Does Your Business Need a Leadership Development Reboot?

Leadership development is one of the most talked about and written about subjects on the planet. It is also the most misunderstood and, often, most neglected area of competency in organizations. In a work world largely populated with leaders who spend excessive amounts of time managing the inevitable and fostering the unremarkable, there is little time left to spend understanding their team’s genuine development needs.

Rather than being intentional and equipping teams with the leadership tools they need to succeed, many managers float along with the misguided illusion that individual and team growth just happens. And they wonder, when the dynamics are off and productivity hits the skids, “Why?”

Floating — the kind enjoyed in a calm, blue ocean — may be desirable on vacation, but in business, where a competitive advantage is desired and success and growth are important, it’s dangerous. You’d never float your finances and expect to get ahead. So why do we think it’s okay to do that with the most valuable resources in a business, the human ones?


Float along here all you want, but don’t try that with your teams at work. Photo courtesy of Jay Mantri.

Here’s the reality: our people and their performance can’t be left to casual coincidence. What becomes necessary, then, is a reboot in how we view leadership development: rather than being the nice “extra” we focus on when we have the time, we must view leadership development as essential to our overall success.

Here are seven factors to consider if it’s time for you to hit the reboot button in your organization and stop floating aimlessly where your people are concerned:

  1. Intentional Investment in Leadership Development: Leadership development never “just happens.” In applying focused leadership development within a framework of relational apprenticeship, organizations can rapidly shift the tide of mediocrity and give organizational clarity to best support, challenge, engage, and develop talent.
  2. Leadership Strategy: Effective leadership development is directed and requires a strong leadership strategy. Stand alone “one-off” event based leadership doesn’t work. Without a strong and sustainable strategy, even the most engaging initiatives vaporize over time without substantive behavioral change. A leadership strategy is quite prescriptive in defining the organizational requirements, the levels of leaders involved, and the deliverable of higher levels of IQ and EQ moving forward.
  3. Ninety Percent Coverage: Leadership development is often a perk only accessible to those within reach of the C-Suite. Targeting leadership development across multiple departments and sectors is best practice for the acceleration of healthy culture and success. If leadership is valued as influence, and influence is the commodity of success, great leaders must ensure that the leadership development strategies cascade across to impact at least ninety percent of the organization.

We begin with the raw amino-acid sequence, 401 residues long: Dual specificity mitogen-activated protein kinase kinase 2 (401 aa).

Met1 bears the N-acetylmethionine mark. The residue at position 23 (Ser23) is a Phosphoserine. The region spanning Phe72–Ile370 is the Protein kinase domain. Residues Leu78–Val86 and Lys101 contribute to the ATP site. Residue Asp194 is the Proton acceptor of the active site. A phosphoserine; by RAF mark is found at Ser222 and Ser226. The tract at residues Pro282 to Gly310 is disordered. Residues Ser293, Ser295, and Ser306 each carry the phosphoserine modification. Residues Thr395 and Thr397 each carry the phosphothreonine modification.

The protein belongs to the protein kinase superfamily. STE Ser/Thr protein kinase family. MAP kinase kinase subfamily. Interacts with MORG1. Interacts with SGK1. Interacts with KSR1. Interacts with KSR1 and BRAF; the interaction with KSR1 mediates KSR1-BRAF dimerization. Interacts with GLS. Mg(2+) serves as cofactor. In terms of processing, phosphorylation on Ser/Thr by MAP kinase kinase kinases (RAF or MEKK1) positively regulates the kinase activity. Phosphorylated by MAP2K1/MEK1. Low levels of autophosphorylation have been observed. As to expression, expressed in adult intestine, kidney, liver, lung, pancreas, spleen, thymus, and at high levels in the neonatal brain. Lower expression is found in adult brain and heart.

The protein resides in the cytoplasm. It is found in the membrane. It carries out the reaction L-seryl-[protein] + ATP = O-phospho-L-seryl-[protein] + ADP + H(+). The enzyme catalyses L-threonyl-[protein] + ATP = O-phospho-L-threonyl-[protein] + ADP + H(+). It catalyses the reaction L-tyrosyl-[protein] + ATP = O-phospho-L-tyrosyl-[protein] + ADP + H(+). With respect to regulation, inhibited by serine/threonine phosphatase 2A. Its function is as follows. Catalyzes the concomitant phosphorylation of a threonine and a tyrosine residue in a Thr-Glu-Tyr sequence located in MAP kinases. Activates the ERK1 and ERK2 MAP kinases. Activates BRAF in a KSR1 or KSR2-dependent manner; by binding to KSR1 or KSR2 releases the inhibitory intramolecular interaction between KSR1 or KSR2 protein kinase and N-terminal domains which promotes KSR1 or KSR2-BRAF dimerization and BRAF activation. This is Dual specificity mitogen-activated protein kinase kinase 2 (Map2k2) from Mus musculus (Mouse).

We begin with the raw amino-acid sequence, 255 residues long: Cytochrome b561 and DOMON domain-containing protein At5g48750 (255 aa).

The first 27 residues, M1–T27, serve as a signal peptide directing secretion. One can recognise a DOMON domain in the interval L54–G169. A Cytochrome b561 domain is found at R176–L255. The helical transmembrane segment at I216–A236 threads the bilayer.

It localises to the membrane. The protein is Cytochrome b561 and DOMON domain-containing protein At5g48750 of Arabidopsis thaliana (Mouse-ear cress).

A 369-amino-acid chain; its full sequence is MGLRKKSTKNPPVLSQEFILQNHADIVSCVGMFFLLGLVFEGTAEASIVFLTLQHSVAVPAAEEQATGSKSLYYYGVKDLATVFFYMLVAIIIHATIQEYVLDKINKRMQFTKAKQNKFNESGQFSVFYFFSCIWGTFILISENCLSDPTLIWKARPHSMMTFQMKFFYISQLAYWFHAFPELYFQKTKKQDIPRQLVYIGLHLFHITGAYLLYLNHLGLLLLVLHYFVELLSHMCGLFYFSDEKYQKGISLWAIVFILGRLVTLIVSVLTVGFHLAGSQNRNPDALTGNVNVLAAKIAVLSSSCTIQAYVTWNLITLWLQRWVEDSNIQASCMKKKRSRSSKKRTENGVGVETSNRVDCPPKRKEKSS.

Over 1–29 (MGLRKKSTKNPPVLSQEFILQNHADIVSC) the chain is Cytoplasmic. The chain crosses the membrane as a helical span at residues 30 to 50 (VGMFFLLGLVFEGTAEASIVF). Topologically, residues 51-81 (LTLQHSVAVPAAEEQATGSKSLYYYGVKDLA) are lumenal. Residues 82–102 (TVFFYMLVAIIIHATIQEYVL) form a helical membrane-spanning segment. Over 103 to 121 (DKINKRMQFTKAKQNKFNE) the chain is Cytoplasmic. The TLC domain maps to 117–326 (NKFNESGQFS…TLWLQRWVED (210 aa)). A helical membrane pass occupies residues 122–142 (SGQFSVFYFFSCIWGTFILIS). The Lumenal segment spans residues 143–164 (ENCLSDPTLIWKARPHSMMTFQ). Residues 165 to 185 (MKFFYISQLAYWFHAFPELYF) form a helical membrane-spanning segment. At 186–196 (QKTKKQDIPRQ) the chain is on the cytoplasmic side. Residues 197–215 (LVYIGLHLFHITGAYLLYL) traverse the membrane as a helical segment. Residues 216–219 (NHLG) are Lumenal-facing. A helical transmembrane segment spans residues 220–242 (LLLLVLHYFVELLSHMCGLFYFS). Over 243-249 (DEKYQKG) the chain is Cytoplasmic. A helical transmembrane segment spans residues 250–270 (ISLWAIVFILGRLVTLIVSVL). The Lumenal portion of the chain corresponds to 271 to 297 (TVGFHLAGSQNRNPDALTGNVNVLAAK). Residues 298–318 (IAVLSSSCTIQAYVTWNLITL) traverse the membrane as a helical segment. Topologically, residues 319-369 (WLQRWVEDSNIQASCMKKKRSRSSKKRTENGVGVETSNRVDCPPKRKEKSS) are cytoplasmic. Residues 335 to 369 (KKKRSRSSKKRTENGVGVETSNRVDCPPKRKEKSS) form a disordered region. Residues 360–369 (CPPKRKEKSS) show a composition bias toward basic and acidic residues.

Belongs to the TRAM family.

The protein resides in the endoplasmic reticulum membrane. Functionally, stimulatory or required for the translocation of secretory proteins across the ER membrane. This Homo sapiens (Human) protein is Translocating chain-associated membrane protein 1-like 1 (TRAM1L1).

4. Global Footprint: It’s a fact that globalization will continue to intensify at an unprecedented pace. The organizations who choose to stay in the lead pack will have a flat footprint defined by inclusive and multi-leveled engagement models. The new normal of global force requires that leaders embrace an international perspective of diversity and capacity for managing cultural difference.
  5. Virtual Reality: Tech savvy is no longer a value-add for leaders, rather a requirement. Technology now facilitates most of today’s communication with very little residue of remembrance for how we managed previously. Leading virtually is a reality and a requirement to lead geographically diverse networks. Technology will play an increasing role in dealing effectively and efficiently with others and a key to developing overall influence.
  6. Recharged Competencies: Conventional leadership competencies (IQ) are important and rarely static. As a result, it is imperative to have innovative approaches for maintaining your global edge. Understanding the intuitive market trends of the future while building for the “just in time” needs of your diverse employee network is a powerful key for success and legacy.
  7. Leadership is Applied Learning: To achieve lasting benefit, leadership development should be coordinated through real life learning opportunities. The goal of leadership development ultimately involves action, not concept or theory. Development means providing leaders with ongoing engagement opportunities to learn from their work, rather than taking them away from their work to learn.

Take Home

  1. Where are the gaps in your leadership development pipeline?
  2. What are your top three challenges in talent recruitment and development?
  3. How might you be “floating” your responsibilities and trusting the winds to guide your most important factors of development?
  4. Want to grow your leadership capacity, bench strength, and retention? Let us know how we can help.

Cover photo courtesy of  Sebastiaan ter Burg

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